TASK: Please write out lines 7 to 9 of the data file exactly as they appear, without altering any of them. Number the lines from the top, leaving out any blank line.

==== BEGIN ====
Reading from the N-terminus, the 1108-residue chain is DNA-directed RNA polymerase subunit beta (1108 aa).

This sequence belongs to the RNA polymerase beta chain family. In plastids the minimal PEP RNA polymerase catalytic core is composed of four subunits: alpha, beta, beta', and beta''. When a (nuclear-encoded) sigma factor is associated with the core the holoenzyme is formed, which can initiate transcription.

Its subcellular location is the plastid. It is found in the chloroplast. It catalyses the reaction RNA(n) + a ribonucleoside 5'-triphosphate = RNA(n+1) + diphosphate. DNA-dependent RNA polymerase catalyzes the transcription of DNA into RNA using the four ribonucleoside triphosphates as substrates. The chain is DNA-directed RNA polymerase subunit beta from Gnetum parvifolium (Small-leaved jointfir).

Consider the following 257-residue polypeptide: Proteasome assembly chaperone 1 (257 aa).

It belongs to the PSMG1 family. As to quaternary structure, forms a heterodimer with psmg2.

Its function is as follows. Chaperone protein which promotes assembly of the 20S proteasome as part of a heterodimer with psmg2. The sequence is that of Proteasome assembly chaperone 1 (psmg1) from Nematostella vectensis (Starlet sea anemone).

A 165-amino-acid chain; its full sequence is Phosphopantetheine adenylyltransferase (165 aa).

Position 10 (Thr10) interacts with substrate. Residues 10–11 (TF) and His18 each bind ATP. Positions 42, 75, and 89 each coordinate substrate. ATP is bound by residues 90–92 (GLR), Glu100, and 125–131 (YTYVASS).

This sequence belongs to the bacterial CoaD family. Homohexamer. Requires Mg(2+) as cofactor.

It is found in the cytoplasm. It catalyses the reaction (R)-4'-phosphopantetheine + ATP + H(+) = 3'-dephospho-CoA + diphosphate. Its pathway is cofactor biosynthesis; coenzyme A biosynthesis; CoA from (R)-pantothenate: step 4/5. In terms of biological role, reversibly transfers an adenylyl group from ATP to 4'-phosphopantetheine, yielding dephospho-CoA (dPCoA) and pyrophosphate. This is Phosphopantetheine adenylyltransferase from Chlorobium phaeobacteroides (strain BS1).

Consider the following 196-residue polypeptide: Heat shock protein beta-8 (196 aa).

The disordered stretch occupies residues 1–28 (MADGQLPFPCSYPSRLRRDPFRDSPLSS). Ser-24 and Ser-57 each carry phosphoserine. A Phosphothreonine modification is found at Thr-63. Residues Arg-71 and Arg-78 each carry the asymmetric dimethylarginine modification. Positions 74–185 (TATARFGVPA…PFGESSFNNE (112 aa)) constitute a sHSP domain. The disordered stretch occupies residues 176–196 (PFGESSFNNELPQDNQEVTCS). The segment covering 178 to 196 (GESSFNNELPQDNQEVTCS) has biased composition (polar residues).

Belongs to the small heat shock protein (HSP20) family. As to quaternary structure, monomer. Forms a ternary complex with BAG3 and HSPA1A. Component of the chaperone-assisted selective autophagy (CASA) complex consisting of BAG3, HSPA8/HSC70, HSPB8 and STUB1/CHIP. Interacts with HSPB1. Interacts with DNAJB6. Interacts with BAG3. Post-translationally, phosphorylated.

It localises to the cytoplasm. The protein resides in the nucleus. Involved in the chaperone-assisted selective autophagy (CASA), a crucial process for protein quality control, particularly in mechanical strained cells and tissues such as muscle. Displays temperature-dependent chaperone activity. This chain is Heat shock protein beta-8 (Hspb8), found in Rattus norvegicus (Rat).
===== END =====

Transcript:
A 165-amino-acid chain; its full sequence is Phosphopantetheine adenylyltransferase (165 aa).

Position 10 (Thr10) interacts with substrate. Residues 10–11 (TF) and His18 each bind ATP. Positions 42, 75, and 89 each coordinate substrate. ATP is bound by residues 90–92 (GLR), Glu100, and 125–131 (YTYVASS).

This sequence belongs to the bacterial CoaD family. Homohexamer. Requires Mg(2+) as cofactor.